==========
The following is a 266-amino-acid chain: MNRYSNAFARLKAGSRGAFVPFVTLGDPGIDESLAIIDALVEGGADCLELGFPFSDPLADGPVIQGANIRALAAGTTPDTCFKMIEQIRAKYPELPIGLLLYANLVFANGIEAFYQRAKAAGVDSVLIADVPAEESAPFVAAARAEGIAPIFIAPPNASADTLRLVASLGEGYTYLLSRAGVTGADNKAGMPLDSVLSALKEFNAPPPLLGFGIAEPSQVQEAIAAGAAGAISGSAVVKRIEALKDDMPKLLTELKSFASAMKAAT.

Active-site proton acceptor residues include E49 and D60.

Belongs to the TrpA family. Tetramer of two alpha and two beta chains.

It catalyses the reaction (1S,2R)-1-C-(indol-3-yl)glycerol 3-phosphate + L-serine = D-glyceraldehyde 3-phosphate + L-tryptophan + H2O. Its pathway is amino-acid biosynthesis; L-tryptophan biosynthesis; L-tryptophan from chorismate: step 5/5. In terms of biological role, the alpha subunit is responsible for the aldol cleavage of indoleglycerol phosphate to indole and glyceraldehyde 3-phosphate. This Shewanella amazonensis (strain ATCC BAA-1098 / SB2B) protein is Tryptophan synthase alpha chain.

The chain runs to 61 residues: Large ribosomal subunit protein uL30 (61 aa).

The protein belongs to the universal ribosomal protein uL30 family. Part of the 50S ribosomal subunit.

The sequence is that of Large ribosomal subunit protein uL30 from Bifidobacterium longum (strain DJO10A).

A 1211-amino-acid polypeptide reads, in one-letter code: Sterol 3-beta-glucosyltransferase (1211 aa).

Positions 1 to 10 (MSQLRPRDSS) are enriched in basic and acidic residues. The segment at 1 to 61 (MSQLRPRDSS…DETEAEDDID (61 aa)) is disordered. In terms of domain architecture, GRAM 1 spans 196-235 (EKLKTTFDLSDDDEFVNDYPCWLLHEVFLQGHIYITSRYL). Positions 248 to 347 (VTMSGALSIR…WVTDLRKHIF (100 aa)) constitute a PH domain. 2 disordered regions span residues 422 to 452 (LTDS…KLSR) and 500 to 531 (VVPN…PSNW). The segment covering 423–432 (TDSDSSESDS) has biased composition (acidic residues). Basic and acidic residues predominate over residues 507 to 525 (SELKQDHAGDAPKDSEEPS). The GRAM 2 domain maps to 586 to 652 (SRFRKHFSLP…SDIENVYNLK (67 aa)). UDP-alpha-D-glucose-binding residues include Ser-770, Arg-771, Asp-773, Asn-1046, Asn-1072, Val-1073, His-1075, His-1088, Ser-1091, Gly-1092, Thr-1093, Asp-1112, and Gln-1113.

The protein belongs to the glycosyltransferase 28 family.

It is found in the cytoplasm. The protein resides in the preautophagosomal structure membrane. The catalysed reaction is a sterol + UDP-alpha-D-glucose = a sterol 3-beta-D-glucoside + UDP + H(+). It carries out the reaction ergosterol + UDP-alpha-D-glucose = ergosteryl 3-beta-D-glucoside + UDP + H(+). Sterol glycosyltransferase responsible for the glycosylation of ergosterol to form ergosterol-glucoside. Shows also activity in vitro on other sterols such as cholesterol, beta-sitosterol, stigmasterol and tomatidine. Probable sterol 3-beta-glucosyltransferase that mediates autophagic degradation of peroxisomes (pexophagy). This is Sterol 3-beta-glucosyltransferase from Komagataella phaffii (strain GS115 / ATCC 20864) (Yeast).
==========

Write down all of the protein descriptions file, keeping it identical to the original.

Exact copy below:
The following is a 266-amino-acid chain: MNRYSNAFARLKAGSRGAFVPFVTLGDPGIDESLAIIDALVEGGADCLELGFPFSDPLADGPVIQGANIRALAAGTTPDTCFKMIEQIRAKYPELPIGLLLYANLVFANGIEAFYQRAKAAGVDSVLIADVPAEESAPFVAAARAEGIAPIFIAPPNASADTLRLVASLGEGYTYLLSRAGVTGADNKAGMPLDSVLSALKEFNAPPPLLGFGIAEPSQVQEAIAAGAAGAISGSAVVKRIEALKDDMPKLLTELKSFASAMKAAT.

Active-site proton acceptor residues include E49 and D60.

Belongs to the TrpA family. Tetramer of two alpha and two beta chains.

It catalyses the reaction (1S,2R)-1-C-(indol-3-yl)glycerol 3-phosphate + L-serine = D-glyceraldehyde 3-phosphate + L-tryptophan + H2O. Its pathway is amino-acid biosynthesis; L-tryptophan biosynthesis; L-tryptophan from chorismate: step 5/5. In terms of biological role, the alpha subunit is responsible for the aldol cleavage of indoleglycerol phosphate to indole and glyceraldehyde 3-phosphate. This Shewanella amazonensis (strain ATCC BAA-1098 / SB2B) protein is Tryptophan synthase alpha chain.

The chain runs to 61 residues: Large ribosomal subunit protein uL30 (61 aa).

The protein belongs to the universal ribosomal protein uL30 family. Part of the 50S ribosomal subunit.

The sequence is that of Large ribosomal subunit protein uL30 from Bifidobacterium longum (strain DJO10A).

A 1211-amino-acid polypeptide reads, in one-letter code: Sterol 3-beta-glucosyltransferase (1211 aa).

Positions 1 to 10 (MSQLRPRDSS) are enriched in basic and acidic residues. The segment at 1 to 61 (MSQLRPRDSS…DETEAEDDID (61 aa)) is disordered. In terms of domain architecture, GRAM 1 spans 196-235 (EKLKTTFDLSDDDEFVNDYPCWLLHEVFLQGHIYITSRYL). Positions 248 to 347 (VTMSGALSIR…WVTDLRKHIF (100 aa)) constitute a PH domain. 2 disordered regions span residues 422 to 452 (LTDS…KLSR) and 500 to 531 (VVPN…PSNW). The segment covering 423–432 (TDSDSSESDS) has biased composition (acidic residues). Basic and acidic residues predominate over residues 507 to 525 (SELKQDHAGDAPKDSEEPS). The GRAM 2 domain maps to 586 to 652 (SRFRKHFSLP…SDIENVYNLK (67 aa)). UDP-alpha-D-glucose-binding residues include Ser-770, Arg-771, Asp-773, Asn-1046, Asn-1072, Val-1073, His-1075, His-1088, Ser-1091, Gly-1092, Thr-1093, Asp-1112, and Gln-1113.

The protein belongs to the glycosyltransferase 28 family.

It is found in the cytoplasm. The protein resides in the preautophagosomal structure membrane. The catalysed reaction is a sterol + UDP-alpha-D-glucose = a sterol 3-beta-D-glucoside + UDP + H(+). It carries out the reaction ergosterol + UDP-alpha-D-glucose = ergosteryl 3-beta-D-glucoside + UDP + H(+). Sterol glycosyltransferase responsible for the glycosylation of ergosterol to form ergosterol-glucoside. Shows also activity in vitro on other sterols such as cholesterol, beta-sitosterol, stigmasterol and tomatidine. Probable sterol 3-beta-glucosyltransferase that mediates autophagic degradation of peroxisomes (pexophagy). This is Sterol 3-beta-glucosyltransferase from Komagataella phaffii (strain GS115 / ATCC 20864) (Yeast).